Governor Holcomb’s COVID Lockdown Policies Spiked Drug Overdoses In Indiana

America’s substance abuse issues was already a tinder box before COVID. There was some sign of progress under the economy of former President Donald Trump. Abuse was still high, but former addicts were WORKING in many stable fields.

Continue reading →

The Financial Costs of Hoosiers Overdosing on Heroin

Heroin is clobbering the state of Indiana and it comes with an enormous financial cost. Law enforcement, imprisonment, children removed from homes and other costs are all there for many to dissect. The DEA recently put out an alert of a possible explanation of why people are overdosing on heroin.

    The United States Drug Enforcement Administration (DEA) today issued a nationwide alert about the dangers of fentanyl and fentanyl analogues/compounds. Fentanyl is commonly laced in heroin, causing significant problems across the country, particularly as heroin abuse has increased.

    In the last two years, DEA has seen a significant resurgence in fentanyl-related seizures. According to the National Forensic Laboratory Information System (NFLIS), state and local labs reported 3,344 fentanyl submissions in 2014, up from 942 in 2013. In addition, DEA has identified 15 other fentanyl-related compounds.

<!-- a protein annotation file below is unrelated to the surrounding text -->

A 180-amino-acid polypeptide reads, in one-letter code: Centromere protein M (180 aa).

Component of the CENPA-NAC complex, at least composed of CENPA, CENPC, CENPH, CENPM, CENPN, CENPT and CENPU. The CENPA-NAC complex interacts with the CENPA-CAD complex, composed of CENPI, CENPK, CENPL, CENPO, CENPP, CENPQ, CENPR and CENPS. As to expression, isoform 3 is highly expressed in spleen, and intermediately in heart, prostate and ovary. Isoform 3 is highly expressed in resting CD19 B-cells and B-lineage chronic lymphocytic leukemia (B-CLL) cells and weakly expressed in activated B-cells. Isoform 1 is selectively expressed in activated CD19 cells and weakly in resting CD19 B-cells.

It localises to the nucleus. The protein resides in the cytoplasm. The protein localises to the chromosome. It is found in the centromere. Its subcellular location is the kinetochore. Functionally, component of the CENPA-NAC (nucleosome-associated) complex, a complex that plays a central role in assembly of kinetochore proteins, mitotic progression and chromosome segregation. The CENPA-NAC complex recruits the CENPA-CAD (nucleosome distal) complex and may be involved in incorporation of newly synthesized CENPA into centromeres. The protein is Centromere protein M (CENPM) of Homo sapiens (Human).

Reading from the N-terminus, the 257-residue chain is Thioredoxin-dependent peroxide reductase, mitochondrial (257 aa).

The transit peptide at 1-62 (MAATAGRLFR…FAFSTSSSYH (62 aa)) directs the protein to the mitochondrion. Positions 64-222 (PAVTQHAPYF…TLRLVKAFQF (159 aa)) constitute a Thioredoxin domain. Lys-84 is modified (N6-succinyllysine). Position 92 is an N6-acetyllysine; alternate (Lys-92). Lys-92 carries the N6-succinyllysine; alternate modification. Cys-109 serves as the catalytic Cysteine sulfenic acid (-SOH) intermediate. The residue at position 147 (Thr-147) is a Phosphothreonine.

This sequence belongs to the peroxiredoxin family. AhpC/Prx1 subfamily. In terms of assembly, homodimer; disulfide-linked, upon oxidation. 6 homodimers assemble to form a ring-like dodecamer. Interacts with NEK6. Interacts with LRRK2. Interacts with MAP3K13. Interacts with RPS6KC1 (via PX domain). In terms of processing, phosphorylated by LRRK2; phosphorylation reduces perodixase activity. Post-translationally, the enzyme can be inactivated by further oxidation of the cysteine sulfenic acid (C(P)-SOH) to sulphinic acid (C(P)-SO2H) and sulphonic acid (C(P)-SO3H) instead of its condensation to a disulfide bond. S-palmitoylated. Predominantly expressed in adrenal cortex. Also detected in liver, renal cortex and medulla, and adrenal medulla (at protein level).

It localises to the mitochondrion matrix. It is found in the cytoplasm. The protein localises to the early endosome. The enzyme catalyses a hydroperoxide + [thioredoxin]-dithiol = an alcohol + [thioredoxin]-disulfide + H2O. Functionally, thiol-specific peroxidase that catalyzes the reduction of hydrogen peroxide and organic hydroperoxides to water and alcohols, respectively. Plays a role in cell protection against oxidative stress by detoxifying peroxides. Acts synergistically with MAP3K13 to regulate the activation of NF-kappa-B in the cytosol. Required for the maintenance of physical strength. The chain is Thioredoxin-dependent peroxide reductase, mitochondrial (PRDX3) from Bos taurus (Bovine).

Fentanyl is a Schedule II narcotic used as an analgesic and anesthetic. It is the most potent opioid available for use in medical treatment – 50 to 100 times more potent than morphine and 30 to 50 times more potent than heroin. Fentanyl is potentially lethal, even at very low levels. Ingestion of small doses as small as 0.25 mg can be fatal. Its euphoric effects are indistinguishable from morphine or heroin.

Costs associated with saving an overdosing addict are skyrocketing as well. More municipalities are wanting police to carry heroin antidotes since they are usually first to encounter a person overdosing. had a post about the antidote naloxone.

    Naloxone reverses the effects of opioids – drugs derived from opium, including heroin – on brain receptors. But a price increase late last year means that instead of buying 400 naloxone kits for a little under $21,000 – at $51.50 per kit paid to a third-party distribution company – that’s now enough for only 200, at just under $100 per kit, a negotiated discount that’s $5 cheaper than what he was quoted.